Why Part One? This is such an important issue, and the standard is being raised all the time. Here's a checklist for you to consider:
1. Go to Guidestar.org and check your organization's report. Guidestar posts both your IRS-990 form and other information, so you want to make sure it is correct. There is also an option for you to update your report, which is particularly important if, in your reporting year, you had an unusually bad (or good) set of outcomes and you want to make sure people see a more realistic view. Guidestar is used by more and more potential donors, and nearly every foundation starts their review of your organization by going there.
2. Post your 990 report at your website. In the current climate of distrust, you want to lead with the fact that you are a trustworthy, well run organization. By putting your 990 (and, I would suggest additional information about outcomes, people served, etc.) on your website, you can get a head of the cynicism curve. Make sure you put trend data on as well (how many people you served in different areas over three or four years, for example). Remember, you want to post the original 990, so scan it into .PDF form (and add a link to the free Adobe Reader or take it to a place like your local Kinko's, who can do it for you.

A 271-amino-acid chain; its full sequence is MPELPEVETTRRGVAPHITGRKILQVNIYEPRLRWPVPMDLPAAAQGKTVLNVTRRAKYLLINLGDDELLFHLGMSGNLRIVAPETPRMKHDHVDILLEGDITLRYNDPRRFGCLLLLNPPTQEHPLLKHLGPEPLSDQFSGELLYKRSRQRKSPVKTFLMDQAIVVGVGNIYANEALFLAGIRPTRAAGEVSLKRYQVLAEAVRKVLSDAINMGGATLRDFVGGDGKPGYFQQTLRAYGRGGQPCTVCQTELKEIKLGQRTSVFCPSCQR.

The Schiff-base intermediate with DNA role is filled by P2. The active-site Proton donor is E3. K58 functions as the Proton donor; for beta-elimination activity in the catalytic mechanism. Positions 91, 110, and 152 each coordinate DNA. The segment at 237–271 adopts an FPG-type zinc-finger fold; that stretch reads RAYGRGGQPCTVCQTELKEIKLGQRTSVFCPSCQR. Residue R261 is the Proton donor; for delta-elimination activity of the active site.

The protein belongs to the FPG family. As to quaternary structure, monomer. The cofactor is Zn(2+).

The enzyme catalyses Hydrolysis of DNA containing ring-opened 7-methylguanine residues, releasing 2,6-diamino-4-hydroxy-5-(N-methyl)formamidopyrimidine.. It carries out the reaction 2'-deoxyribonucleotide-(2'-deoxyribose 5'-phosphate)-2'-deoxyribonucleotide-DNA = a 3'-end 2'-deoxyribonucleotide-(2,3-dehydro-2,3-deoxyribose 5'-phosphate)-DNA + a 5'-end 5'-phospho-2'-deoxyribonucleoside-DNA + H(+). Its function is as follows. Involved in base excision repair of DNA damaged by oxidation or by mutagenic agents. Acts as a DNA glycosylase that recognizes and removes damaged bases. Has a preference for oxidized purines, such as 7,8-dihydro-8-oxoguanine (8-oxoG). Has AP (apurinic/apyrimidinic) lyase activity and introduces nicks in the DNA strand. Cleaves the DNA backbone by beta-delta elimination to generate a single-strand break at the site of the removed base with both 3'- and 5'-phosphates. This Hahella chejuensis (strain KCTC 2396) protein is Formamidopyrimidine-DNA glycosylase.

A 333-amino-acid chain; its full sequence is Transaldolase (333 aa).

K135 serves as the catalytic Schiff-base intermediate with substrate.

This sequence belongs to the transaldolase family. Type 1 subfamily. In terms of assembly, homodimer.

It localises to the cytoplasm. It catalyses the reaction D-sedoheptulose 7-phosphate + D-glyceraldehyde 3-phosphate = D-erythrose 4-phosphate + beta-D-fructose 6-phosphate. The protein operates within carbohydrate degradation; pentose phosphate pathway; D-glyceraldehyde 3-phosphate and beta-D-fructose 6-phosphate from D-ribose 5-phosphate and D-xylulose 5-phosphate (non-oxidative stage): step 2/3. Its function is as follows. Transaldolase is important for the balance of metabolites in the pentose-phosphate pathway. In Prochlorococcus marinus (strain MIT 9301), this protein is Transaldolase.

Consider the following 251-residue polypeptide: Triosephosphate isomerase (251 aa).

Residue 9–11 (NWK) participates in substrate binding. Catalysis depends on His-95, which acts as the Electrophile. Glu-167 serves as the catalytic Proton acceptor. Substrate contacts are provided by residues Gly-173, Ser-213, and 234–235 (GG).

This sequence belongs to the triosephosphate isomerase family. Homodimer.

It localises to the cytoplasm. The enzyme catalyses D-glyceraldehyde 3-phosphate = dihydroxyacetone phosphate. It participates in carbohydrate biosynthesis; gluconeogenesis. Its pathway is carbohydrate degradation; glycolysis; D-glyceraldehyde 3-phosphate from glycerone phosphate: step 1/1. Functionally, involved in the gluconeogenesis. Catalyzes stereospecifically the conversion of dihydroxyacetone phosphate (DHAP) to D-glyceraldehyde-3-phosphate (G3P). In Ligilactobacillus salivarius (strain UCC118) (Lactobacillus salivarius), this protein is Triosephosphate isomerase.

3. Make sure your Executive Director signs the 990 form. This action is a result of Sarbanes-Oxley, which is requiring a different level of corporate officer accountability.
4. Make absolutely sure you have a conflict of interest policy for your board and staff. Discuss the policy annually, and make sure everyone understands what it means. Here is a sample policy, with discussion. Here's a link to another sample policy in .doc (Word) format.
You want to make sure you have the simple stuff done, and done before people ask. As I said earlier, this area is a moving target, so I'll post more as events warrant: that's kind of why I started this blog. Oh, and here is one of the management ideas on transparency from my website.